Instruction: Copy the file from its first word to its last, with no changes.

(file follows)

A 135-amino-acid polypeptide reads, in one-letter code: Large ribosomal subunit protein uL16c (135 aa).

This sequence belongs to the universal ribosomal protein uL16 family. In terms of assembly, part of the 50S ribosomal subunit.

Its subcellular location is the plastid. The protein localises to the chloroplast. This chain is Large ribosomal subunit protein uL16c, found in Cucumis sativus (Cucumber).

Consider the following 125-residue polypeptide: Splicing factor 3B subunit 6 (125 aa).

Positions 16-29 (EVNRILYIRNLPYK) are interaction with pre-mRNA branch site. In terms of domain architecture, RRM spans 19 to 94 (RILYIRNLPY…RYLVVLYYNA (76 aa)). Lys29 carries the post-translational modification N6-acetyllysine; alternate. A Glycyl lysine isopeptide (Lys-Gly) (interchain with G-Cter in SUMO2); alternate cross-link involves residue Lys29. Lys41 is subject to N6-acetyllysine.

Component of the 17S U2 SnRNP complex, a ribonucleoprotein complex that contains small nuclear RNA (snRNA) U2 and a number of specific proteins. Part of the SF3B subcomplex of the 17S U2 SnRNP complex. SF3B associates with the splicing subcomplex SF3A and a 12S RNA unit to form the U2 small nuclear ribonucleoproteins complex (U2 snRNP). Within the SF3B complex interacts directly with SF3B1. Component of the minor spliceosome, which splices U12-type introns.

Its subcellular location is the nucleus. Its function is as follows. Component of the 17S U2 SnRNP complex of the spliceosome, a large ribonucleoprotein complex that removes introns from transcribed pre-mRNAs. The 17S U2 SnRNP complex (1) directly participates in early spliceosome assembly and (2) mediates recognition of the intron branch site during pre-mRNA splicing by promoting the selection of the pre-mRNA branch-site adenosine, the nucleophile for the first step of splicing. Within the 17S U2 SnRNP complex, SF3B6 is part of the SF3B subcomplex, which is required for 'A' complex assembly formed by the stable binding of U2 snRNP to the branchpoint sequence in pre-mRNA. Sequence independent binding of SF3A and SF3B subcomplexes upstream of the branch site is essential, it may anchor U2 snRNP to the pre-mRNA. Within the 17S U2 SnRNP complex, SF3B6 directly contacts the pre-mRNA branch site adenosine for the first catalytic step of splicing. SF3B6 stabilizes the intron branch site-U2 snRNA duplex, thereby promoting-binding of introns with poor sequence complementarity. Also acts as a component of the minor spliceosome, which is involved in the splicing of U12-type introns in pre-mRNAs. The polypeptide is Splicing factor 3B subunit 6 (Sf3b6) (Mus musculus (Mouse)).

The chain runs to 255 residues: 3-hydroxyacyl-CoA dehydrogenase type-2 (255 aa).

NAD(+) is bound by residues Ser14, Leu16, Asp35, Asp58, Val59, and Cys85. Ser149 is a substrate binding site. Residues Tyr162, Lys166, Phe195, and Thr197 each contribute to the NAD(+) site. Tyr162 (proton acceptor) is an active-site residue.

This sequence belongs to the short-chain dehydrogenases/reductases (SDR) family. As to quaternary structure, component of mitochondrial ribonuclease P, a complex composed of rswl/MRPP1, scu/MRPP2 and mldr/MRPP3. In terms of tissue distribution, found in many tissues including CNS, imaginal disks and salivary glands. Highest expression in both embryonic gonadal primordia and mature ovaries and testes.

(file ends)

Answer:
A 135-amino-acid polypeptide reads, in one-letter code: Large ribosomal subunit protein uL16c (135 aa).

This sequence belongs to the universal ribosomal protein uL16 family. In terms of assembly, part of the 50S ribosomal subunit.

Its subcellular location is the plastid. The protein localises to the chloroplast. This chain is Large ribosomal subunit protein uL16c, found in Cucumis sativus (Cucumber).

Consider the following 125-residue polypeptide: Splicing factor 3B subunit 6 (125 aa).

Positions 16-29 (EVNRILYIRNLPYK) are interaction with pre-mRNA branch site. In terms of domain architecture, RRM spans 19 to 94 (RILYIRNLPY…RYLVVLYYNA (76 aa)). Lys29 carries the post-translational modification N6-acetyllysine; alternate. A Glycyl lysine isopeptide (Lys-Gly) (interchain with G-Cter in SUMO2); alternate cross-link involves residue Lys29. Lys41 is subject to N6-acetyllysine.

Component of the 17S U2 SnRNP complex, a ribonucleoprotein complex that contains small nuclear RNA (snRNA) U2 and a number of specific proteins. Part of the SF3B subcomplex of the 17S U2 SnRNP complex. SF3B associates with the splicing subcomplex SF3A and a 12S RNA unit to form the U2 small nuclear ribonucleoproteins complex (U2 snRNP). Within the SF3B complex interacts directly with SF3B1. Component of the minor spliceosome, which splices U12-type introns.

Its subcellular location is the nucleus. Its function is as follows. Component of the 17S U2 SnRNP complex of the spliceosome, a large ribonucleoprotein complex that removes introns from transcribed pre-mRNAs. The 17S U2 SnRNP complex (1) directly participates in early spliceosome assembly and (2) mediates recognition of the intron branch site during pre-mRNA splicing by promoting the selection of the pre-mRNA branch-site adenosine, the nucleophile for the first step of splicing. Within the 17S U2 SnRNP complex, SF3B6 is part of the SF3B subcomplex, which is required for 'A' complex assembly formed by the stable binding of U2 snRNP to the branchpoint sequence in pre-mRNA. Sequence independent binding of SF3A and SF3B subcomplexes upstream of the branch site is essential, it may anchor U2 snRNP to the pre-mRNA. Within the 17S U2 SnRNP complex, SF3B6 directly contacts the pre-mRNA branch site adenosine for the first catalytic step of splicing. SF3B6 stabilizes the intron branch site-U2 snRNA duplex, thereby promoting-binding of introns with poor sequence complementarity. Also acts as a component of the minor spliceosome, which is involved in the splicing of U12-type introns in pre-mRNAs. The polypeptide is Splicing factor 3B subunit 6 (Sf3b6) (Mus musculus (Mouse)).

The chain runs to 255 residues: 3-hydroxyacyl-CoA dehydrogenase type-2 (255 aa).

NAD(+) is bound by residues Ser14, Leu16, Asp35, Asp58, Val59, and Cys85. Ser149 is a substrate binding site. Residues Tyr162, Lys166, Phe195, and Thr197 each contribute to the NAD(+) site. Tyr162 (proton acceptor) is an active-site residue.

This sequence belongs to the short-chain dehydrogenases/reductases (SDR) family. As to quaternary structure, component of mitochondrial ribonuclease P, a complex composed of rswl/MRPP1, scu/MRPP2 and mldr/MRPP3. In terms of tissue distribution, found in many tissues including CNS, imaginal disks and salivary glands. Highest expression in both embryonic gonadal primordia and mature ovaries and testes.